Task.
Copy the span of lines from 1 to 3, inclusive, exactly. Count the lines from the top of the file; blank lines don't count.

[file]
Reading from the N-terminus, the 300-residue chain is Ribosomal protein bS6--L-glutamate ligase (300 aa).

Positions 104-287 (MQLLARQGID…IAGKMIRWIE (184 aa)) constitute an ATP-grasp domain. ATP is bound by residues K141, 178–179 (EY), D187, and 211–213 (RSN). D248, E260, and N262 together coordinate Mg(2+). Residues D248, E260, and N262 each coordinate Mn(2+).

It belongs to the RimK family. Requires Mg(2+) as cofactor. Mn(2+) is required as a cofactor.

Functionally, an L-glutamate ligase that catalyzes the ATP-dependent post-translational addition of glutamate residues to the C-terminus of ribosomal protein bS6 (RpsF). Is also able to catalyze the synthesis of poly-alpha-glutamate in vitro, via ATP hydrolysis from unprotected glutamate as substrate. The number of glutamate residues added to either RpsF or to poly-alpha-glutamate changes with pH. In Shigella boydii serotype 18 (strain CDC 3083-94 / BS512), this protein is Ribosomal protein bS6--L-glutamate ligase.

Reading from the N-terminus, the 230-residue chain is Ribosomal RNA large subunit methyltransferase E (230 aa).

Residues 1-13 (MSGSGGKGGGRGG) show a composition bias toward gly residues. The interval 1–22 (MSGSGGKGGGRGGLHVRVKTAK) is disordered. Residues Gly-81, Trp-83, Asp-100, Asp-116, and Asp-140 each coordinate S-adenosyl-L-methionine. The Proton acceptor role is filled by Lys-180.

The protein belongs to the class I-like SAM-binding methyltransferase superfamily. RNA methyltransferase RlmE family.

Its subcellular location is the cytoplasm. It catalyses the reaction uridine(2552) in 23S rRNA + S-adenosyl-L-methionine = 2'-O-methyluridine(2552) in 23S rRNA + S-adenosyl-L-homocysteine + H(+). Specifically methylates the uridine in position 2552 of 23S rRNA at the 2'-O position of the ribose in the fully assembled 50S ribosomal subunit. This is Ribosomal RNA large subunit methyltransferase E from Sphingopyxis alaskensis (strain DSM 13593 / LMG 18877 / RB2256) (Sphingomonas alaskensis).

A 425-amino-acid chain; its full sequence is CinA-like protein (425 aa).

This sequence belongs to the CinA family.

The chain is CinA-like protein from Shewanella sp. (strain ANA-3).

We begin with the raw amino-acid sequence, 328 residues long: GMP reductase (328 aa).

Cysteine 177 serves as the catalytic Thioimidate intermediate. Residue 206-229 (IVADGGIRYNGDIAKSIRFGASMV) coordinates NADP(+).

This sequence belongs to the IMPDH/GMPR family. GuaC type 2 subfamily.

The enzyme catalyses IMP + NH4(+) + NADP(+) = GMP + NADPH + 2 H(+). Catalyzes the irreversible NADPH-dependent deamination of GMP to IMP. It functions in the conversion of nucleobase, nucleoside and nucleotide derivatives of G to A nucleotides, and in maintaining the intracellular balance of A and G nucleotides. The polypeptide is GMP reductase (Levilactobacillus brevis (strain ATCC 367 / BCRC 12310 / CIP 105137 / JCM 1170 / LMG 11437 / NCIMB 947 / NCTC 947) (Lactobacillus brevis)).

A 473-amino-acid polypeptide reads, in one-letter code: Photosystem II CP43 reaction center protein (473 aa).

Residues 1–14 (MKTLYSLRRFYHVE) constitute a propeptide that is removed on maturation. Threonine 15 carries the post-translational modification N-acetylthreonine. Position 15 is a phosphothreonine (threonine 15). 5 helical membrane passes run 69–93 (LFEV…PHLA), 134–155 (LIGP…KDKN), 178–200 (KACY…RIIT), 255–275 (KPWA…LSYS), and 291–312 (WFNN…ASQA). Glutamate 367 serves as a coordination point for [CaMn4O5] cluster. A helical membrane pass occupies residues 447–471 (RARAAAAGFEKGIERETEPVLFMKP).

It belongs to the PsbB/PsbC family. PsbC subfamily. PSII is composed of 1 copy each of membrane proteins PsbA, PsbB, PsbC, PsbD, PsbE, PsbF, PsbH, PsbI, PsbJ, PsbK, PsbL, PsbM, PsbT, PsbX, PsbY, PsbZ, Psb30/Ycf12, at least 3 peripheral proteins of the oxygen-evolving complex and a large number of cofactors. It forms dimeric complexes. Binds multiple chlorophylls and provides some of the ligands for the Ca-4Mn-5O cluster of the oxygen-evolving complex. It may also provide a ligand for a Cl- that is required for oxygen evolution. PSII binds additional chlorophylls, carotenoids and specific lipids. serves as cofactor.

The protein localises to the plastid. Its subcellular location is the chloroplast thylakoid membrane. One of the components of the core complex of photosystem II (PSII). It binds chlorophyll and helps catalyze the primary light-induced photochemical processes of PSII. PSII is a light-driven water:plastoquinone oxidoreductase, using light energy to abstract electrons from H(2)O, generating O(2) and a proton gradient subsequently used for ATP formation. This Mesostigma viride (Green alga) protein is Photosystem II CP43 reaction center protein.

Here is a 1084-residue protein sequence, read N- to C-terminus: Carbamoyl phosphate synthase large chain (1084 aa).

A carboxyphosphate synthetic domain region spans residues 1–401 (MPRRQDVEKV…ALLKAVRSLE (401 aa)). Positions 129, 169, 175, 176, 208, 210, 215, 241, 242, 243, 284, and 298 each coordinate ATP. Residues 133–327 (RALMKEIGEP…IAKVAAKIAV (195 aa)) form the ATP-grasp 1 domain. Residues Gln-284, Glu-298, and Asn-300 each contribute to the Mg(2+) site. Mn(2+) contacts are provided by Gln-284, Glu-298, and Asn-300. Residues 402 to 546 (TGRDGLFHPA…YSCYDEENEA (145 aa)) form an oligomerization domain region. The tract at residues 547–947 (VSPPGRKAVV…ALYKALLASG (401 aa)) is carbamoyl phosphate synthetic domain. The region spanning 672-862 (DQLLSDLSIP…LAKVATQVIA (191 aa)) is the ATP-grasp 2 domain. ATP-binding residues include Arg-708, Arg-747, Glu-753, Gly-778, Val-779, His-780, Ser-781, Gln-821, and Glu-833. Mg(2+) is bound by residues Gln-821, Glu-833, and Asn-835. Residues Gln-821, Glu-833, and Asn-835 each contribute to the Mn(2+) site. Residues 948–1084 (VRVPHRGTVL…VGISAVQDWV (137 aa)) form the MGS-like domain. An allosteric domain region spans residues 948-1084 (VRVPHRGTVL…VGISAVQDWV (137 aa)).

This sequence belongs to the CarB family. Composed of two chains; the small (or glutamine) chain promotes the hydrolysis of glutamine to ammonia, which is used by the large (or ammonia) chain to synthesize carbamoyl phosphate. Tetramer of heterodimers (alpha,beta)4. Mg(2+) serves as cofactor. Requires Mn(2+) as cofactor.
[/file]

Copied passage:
Reading from the N-terminus, the 300-residue chain is Ribosomal protein bS6--L-glutamate ligase (300 aa).

Positions 104-287 (MQLLARQGID…IAGKMIRWIE (184 aa)) constitute an ATP-grasp domain. ATP is bound by residues K141, 178–179 (EY), D187, and 211–213 (RSN). D248, E260, and N262 together coordinate Mg(2+). Residues D248, E260, and N262 each coordinate Mn(2+).

It belongs to the RimK family. Requires Mg(2+) as cofactor. Mn(2+) is required as a cofactor.